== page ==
Microsoft sounds alarm on Flame virus’s Windows exploit

Boston — Reuters

John Bumgarner, a cyber warfare expert who is chief technology officer of the U.S. Cyber Consequences Unit, a non-profit group that studies the impact of cyber threats, holds a notebook computer while posing for a portrait in Charlotte in this December 1, 2011 file photo. A United Nations agency charged with helping member nations secure their national infrastructures plans to issue a sharp warning about the risk of the Flame virus that was recently discovered in Iran and other parts of the Middle East. Evidence suggest that the virus, dubbed Flame, may have been built on behalf of the same nation or nations that commissioned the Stuxnet worm that attacked Iran's nuclear program in 2010, according to Kaspersky Lab, the Russian cyber security software maker that took credit for discovering the infections. (John Adkisson/Reuters/John Adkisson/Reuters)

Microsoft Corp warned PC users that the Flame virus that attacked systems across the Middle East infects computers by exploiting a flaw in the Windows operating system.

The company released software to protect against infections exploiting the previously undisclosed flaw.

Mike Reavey, a senior director with Microsoft’s Security Response Center, said in a blog post that he feared that other hackers might be able to copy the technique to launch more widespread attacks with other types of viruses.

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“We continue to investigate this issue and will take any appropriate actions to help protect customers,” Mr. Reavey said in the blog post.

A spokeswoman for Microsoft declined to elaborate. She would not comment on whether other viruses had exploited the same flaw in Windows or if the company’s security team was looking for similar bugs in the operating system.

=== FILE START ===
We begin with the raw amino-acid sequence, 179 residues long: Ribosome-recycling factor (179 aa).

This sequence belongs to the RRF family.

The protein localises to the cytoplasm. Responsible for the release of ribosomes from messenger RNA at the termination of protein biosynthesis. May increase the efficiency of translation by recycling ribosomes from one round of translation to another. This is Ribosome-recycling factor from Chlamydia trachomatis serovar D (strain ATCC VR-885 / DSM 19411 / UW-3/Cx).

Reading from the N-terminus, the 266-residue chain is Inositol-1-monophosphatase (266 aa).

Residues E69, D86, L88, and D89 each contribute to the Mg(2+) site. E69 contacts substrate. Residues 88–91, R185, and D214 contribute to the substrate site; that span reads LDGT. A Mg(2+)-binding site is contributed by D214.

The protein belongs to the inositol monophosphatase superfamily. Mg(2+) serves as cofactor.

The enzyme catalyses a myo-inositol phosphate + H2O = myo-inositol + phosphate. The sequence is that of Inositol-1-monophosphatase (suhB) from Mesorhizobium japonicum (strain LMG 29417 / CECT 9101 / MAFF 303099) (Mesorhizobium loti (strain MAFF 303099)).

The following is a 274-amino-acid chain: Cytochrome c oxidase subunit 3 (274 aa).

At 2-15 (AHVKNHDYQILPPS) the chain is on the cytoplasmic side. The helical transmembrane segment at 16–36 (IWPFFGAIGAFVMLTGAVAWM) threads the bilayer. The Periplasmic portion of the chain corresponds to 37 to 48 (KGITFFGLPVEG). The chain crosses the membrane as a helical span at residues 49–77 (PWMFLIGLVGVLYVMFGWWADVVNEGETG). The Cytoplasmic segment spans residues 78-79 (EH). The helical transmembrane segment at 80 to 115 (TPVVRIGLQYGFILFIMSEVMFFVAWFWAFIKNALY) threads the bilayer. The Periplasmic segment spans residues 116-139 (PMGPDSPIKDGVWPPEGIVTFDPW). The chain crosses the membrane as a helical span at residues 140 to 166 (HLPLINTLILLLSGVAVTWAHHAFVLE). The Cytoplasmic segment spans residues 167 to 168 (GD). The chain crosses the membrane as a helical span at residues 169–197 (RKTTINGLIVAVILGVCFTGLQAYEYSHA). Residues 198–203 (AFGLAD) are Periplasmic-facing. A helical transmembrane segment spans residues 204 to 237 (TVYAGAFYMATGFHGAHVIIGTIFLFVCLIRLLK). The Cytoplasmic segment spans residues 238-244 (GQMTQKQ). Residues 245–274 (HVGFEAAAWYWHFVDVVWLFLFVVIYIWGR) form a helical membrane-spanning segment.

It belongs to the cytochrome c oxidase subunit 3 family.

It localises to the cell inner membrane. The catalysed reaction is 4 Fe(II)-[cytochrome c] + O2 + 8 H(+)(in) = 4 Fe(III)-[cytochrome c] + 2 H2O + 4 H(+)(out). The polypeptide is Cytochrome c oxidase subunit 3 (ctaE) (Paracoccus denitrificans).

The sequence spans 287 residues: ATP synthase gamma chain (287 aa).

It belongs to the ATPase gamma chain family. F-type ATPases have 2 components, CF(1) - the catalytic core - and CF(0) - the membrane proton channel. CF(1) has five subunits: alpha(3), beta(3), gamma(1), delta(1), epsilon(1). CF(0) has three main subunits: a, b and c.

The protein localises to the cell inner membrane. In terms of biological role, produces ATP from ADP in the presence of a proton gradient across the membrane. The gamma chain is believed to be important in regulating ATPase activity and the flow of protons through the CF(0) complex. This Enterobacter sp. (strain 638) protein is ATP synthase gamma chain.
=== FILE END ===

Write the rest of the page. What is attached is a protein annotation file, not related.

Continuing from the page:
The flaw enabled Flame to install itself on computers by tricking Windows into believing that the malicious software was a legitimate program from Microsoft, Mr. Reavey said in the blog, which was published late on Sunday.

News of the Flame virus, which surfaced a week ago, generated headlines around the world as researchers said that technical evidence suggests it was built on behalf of the same nation or nations that commissioned the Stuxnet worm that attacked Iran’s nuclear program in 2010.

Ryan Smith, chief research scientist with security firm Accuvant, said the discovery of the Microsoft flaw was also significant.

“The Windows vulnerability in and of itself is a big story,” said Mr. Smith, whose customers include large corporations. He added that it is possible other highly sophisticated pieces of malware may have also exploited the same flaw and be invisible to the users of the systems they have infected.

When customers install the software on infected computers, such viruses would either stop working or they might become invisible, Mr. Smith said.

Microsoft’s warning is available here.

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